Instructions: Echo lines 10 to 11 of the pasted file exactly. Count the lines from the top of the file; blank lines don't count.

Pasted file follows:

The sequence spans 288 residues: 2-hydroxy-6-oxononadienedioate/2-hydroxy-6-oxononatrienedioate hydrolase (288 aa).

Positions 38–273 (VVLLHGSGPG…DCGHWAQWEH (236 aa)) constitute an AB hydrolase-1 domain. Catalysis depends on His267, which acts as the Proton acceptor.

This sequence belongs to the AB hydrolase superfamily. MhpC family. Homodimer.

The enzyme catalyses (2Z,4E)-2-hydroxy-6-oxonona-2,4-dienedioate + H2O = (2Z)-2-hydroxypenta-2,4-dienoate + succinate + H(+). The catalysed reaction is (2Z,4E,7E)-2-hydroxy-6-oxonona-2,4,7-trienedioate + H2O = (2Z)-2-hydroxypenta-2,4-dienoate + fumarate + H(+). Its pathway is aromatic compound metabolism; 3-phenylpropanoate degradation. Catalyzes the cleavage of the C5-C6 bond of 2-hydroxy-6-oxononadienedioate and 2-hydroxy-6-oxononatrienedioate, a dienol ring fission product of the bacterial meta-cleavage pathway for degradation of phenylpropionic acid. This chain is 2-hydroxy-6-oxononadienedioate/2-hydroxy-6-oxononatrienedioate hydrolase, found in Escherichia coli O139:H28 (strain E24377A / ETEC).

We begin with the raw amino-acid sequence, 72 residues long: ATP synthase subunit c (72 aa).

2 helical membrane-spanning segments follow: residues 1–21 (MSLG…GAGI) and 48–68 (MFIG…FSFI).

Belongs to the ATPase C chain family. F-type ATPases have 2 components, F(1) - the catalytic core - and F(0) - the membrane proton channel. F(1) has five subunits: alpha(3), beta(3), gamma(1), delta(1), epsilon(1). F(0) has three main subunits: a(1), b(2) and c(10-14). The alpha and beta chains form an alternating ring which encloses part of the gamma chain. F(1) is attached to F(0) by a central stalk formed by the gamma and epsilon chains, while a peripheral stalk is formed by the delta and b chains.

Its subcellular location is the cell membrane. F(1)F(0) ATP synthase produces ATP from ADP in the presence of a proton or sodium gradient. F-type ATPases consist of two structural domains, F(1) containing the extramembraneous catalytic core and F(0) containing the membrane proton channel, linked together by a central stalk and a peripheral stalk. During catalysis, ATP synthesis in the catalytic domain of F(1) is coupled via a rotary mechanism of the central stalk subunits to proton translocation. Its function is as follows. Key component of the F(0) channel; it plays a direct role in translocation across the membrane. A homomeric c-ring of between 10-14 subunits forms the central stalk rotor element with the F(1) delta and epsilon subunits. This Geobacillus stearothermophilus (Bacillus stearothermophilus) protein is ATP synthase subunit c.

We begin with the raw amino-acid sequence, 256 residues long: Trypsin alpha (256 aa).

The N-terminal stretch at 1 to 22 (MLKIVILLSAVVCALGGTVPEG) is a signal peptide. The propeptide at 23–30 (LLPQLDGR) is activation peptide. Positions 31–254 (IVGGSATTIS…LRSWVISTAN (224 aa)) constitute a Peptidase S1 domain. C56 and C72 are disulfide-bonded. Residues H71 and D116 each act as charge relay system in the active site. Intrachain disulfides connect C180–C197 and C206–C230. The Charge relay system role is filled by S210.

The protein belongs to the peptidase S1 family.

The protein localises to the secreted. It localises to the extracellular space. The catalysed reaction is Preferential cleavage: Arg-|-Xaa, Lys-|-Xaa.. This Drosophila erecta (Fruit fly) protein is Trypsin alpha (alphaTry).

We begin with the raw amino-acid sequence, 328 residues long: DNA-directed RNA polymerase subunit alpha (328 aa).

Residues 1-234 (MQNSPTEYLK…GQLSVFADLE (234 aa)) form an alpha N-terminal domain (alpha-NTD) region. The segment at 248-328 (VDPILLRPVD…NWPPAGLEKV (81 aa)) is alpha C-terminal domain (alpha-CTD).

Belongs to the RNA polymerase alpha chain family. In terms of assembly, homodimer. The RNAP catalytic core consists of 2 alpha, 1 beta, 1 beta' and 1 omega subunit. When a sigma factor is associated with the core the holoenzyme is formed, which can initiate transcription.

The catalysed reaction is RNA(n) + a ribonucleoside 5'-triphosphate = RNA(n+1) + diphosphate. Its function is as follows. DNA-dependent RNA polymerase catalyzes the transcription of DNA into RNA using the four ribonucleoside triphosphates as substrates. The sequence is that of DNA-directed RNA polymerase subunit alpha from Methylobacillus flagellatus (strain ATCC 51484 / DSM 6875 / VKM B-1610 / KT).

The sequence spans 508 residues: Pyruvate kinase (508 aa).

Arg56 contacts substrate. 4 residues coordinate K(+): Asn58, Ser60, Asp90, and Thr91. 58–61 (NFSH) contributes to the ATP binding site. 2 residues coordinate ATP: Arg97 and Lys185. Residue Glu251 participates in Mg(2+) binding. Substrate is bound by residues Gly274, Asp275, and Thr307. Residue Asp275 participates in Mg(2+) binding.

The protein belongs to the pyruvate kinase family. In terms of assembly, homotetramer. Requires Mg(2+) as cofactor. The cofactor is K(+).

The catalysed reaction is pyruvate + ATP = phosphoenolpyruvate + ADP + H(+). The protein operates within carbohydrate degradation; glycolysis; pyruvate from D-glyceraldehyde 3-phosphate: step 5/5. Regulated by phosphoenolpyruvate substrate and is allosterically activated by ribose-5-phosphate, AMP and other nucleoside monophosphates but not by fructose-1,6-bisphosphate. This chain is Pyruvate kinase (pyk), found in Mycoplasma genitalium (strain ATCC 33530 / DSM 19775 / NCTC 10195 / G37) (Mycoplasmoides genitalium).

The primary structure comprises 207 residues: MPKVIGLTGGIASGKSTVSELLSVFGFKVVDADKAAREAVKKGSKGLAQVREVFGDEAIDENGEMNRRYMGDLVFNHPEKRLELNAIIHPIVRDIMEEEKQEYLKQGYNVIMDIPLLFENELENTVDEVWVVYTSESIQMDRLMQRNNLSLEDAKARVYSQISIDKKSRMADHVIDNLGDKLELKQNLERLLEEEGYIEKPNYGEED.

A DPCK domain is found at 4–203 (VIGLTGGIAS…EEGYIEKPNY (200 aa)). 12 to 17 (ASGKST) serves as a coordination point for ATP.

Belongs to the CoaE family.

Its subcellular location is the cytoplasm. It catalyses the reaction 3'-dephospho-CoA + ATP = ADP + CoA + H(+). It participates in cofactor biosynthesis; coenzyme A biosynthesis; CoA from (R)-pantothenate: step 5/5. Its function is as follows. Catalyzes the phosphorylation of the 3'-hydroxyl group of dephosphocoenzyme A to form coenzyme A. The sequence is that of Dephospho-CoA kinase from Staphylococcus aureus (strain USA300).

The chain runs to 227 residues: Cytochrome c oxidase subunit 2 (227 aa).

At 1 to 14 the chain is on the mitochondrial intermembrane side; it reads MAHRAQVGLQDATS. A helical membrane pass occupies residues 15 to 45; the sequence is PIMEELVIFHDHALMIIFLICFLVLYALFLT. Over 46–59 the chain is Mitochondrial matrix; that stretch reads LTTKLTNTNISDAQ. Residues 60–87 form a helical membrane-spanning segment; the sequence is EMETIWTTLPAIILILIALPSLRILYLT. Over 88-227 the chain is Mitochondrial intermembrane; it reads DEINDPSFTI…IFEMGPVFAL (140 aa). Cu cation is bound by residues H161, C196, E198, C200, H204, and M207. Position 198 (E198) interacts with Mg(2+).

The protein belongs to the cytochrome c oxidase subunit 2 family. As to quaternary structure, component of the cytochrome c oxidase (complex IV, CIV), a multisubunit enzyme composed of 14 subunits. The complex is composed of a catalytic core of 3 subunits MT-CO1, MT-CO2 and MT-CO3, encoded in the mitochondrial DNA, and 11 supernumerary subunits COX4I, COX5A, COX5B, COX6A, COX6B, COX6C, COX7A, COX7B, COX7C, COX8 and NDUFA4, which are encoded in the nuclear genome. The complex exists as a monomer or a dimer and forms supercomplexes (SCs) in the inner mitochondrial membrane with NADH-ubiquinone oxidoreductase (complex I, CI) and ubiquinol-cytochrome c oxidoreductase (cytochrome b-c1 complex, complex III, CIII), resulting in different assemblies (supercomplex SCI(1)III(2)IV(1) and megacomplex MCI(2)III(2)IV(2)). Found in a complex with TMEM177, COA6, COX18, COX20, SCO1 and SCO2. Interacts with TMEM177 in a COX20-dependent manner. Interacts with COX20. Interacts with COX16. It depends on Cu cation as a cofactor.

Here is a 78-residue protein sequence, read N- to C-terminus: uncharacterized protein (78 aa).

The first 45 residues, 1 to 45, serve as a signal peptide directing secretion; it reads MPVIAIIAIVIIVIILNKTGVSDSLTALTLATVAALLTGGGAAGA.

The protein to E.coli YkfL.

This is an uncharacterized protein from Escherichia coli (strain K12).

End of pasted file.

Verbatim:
The N-terminal stretch at 1 to 22 (MLKIVILLSAVVCALGGTVPEG) is a signal peptide. The propeptide at 23–30 (LLPQLDGR) is activation peptide. Positions 31–254 (IVGGSATTIS…LRSWVISTAN (224 aa)) constitute a Peptidase S1 domain. C56 and C72 are disulfide-bonded. Residues H71 and D116 each act as charge relay system in the active site. Intrachain disulfides connect C180–C197 and C206–C230. The Charge relay system role is filled by S210.

The protein belongs to the peptidase S1 family.